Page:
The Morteratsch glacier, the largest glacier of the Bernina massif

anselmi switzerland

© Francesco Anselmi / Contrasto

The valley glaciers, typical of the Alpine landscape, are some of the most sensitive testimonials of climate change and numerous studies show how they are drastically retreating at alarming rates.
The valley tongue of the Morteratsch, one of the main Swiss glaciers, is retreating by more than 20 metres a year with a loss of thickness of about 6 metres every summer. Similar conditions recorded in almost all of the glaciers monitored lead to an estimation that by the end of the century 80% of the ice currently on the Alpine chain could disappear completely.
The acceleration of glacial melting in the last century was caused by an increase in average temperatures in the Earth's atmosphere and by darkening, a phenomenon where glacier surfaces are blackened by an accumulation of impurities. Impurities come from the rocky walls above the glacial mass and a large part comes from the atmosphere filled with dark particles from engine combustion, industrial activity and fires. Like wearing black clothes in summer, darkening reduces the albedo of the ice, increasing melting induced by solar radiation.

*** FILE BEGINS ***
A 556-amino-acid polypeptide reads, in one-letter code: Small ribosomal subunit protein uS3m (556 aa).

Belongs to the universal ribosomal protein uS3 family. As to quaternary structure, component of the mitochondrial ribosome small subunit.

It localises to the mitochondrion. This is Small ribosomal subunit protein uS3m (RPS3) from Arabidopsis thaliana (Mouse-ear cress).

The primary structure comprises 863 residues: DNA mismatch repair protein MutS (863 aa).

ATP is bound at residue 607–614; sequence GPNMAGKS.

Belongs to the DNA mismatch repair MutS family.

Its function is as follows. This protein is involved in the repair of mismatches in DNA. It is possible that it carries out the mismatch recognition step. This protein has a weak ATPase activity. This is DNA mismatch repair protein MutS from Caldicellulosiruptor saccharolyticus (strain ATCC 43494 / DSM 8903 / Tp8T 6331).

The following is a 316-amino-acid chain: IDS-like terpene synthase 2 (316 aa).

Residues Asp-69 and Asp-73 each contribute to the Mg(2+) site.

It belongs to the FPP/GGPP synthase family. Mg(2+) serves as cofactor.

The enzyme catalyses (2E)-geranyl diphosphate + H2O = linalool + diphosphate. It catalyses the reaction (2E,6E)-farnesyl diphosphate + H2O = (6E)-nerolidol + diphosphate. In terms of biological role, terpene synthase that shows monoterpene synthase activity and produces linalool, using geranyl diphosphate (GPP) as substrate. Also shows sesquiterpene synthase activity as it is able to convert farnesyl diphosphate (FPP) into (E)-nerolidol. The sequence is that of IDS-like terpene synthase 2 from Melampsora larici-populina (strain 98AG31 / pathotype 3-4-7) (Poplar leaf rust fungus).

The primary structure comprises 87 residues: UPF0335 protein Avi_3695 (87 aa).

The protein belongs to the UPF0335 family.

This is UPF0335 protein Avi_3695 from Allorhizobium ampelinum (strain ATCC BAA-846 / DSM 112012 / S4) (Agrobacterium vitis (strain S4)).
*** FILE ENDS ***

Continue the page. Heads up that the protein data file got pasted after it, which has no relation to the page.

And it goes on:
A mountain environment stripped of ice in a few decades would not only be a grave loss for the landscape but would have dramatic effects on the entire water cycle. It is clear that the only sustainable strategy to preserve the glaciers in the near future is a drastic change in our development model to limit human impact on climate and on the landscape elements so closely connected to it.

Andrea Brenna